3. Creative (Creator-Producer)
[Foresight Leader Examples, listed in alphabetic order by surname: Amara Angelica (KAIN), Felix Bopp (CoA), David Brin (SciFi/NonFic), Sergey Brin (Google X), Tim Brown (IDEO), Jessica Charlesworth, Brenda Cooper, Patrick Dixon, George Dvorsky (io9), Elina Hiltunen, Tom Kelly (IDEO), Ray Kurzweil (KurzTech), Gerd Leonhard, Alex Lightman, Tom and Jeanne Lombardo (CFC), John Naisbitt, Om Malik (GigaOm), Bruce Mau (MassiveChange), Ramez Naam (SciFi/NonFic), Ian Pearson, Faith Popcorn, Douglas Rushkoff, Heather Schlegel, Gray Scott, Jason Silva, Cecily Sommers, Bruce Sterling, Don Tapscott, Astro Teller (Google X), Jack Ulldrich, Natasha Vita-More (H+), Vivek Wadhwa (Sing U), Fareed Zakaria (CNN), Andrew Zolli (PopTech)]
The creative is perhaps the second most common organizational conception of the foresight professional, but possibly the most common social conception of the futurist: someone individually driven to imagine, find, describe, design, invent, curate, or produce promising new products, services, events, projects, behaviors, or ideas. Folks who get most of their income from speaking or writing creatively about the future, curating ideas, or designing new things, and who see themselves as creators first and other roles second would self-describe as members of this group.
Some express their creativity as designers of new products, services, events, or projects. Some are curators (creative arrangers) of others insights or primarily creators of their own work. Others act as producers of formal talks, print and other media or events. One rising example of a creative is the new media futurist, someone who uses emerging digital media tools and platforms to design, curate and produce content on the promise and issues of the future, either broadly or around specific issues they care about.
Creatives may or may not lead creative teams or organizations, or do community building. When they do, curation or creation remains the strongest self-identified drive for the individual in this role. When any of their creations or curations become market successes, creatives are also innovators. Many innovators, and most team leaders striving for market success from an innovation will prefer to self describe as Entrepreneurs, the fourth major social foresight role, to be discussed next. Creative team leaders that see their primary responsibility not as creation, but as managing an organization toward a preferred future are often better classed as Organizational Foresighters, also to be discussed shortly.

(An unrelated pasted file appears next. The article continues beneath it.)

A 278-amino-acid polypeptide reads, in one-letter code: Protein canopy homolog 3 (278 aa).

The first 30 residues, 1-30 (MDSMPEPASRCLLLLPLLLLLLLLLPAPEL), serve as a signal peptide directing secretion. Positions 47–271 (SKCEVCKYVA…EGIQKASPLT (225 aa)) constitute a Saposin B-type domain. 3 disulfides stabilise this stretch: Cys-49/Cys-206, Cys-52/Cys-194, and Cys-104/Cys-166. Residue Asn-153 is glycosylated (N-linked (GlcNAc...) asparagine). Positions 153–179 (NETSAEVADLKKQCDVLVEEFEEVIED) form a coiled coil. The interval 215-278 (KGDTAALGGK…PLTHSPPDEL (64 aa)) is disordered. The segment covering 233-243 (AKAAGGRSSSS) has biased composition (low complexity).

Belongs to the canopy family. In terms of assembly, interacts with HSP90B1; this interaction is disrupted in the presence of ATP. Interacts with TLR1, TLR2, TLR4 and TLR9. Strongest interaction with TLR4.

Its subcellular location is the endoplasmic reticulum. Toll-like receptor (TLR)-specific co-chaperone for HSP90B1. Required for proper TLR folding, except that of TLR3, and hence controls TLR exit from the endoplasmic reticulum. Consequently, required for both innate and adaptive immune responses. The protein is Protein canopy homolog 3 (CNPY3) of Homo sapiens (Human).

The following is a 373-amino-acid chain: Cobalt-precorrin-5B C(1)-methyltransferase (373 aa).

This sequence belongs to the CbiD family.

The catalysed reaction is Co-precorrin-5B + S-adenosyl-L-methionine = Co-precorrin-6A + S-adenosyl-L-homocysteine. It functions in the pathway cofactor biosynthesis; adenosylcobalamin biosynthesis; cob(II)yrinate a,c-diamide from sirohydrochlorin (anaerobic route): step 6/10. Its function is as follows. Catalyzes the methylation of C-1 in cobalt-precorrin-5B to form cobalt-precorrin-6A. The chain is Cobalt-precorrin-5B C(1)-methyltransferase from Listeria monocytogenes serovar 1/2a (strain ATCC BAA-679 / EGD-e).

Examples of curators and creators include many idea generators, public speakers, writers, editors, event producers, artists, experimenters, coders, builders, designers, and inventors. They collect, arrange, and create fascinating and potentially useful new ideas and things, and this creation is usually an even stronger motivator than financial or commercial success.
Innovators are creatives whose products or services have achieved some degree of adoption success, either in an economic market or in a community or institution. Innovators tend to be more commercially or more adoption oriented than other creatives, and many are media producers, software and game developers, engineers, R&D staff, applied scientists, and product and service developers, or policy innovators in government or nonprofit sectors.
Creatives may fly solo, as with many foresight speakers, or be in a staff or consulting rather than management or market-facing roles within an organization. If they do run an enterprise or manage, they see this as secondary to their creative or curation role.
Groups helpful to foresight speakers, who view themselves most commonly as either consultants or creatives (as well as the other three social roles in lesser percentages) include the National Speakers Association (business development) and the Clarity Media Group (presentation training). There are also many groups that support other creatives, depending on your skill and interest (writing, media, design, events, activism, etc.).
Those that value their enterprise or management roles above their creative roles are better classified as entrepreneurs, consultants, or organizational foresight leaders first, and as creatives second. Many independent foresight speakers and authors see themselves as creatives or curators first, and as entrepreneurs or consultants second, especially if they have few to no employees. Many marketing and branding foresight professionals see themselves as creatives first, and as organizational foresight leaders second, even if they work in large organizations. In fast-changing technical fields, product and service R&D leaders may self-identify as creators, innovators, or entrepreneurs first, and as organizational foresighters second. Our social roles are best defined by asking social perception questions of ourselves, our colleagues, clients, and the general public.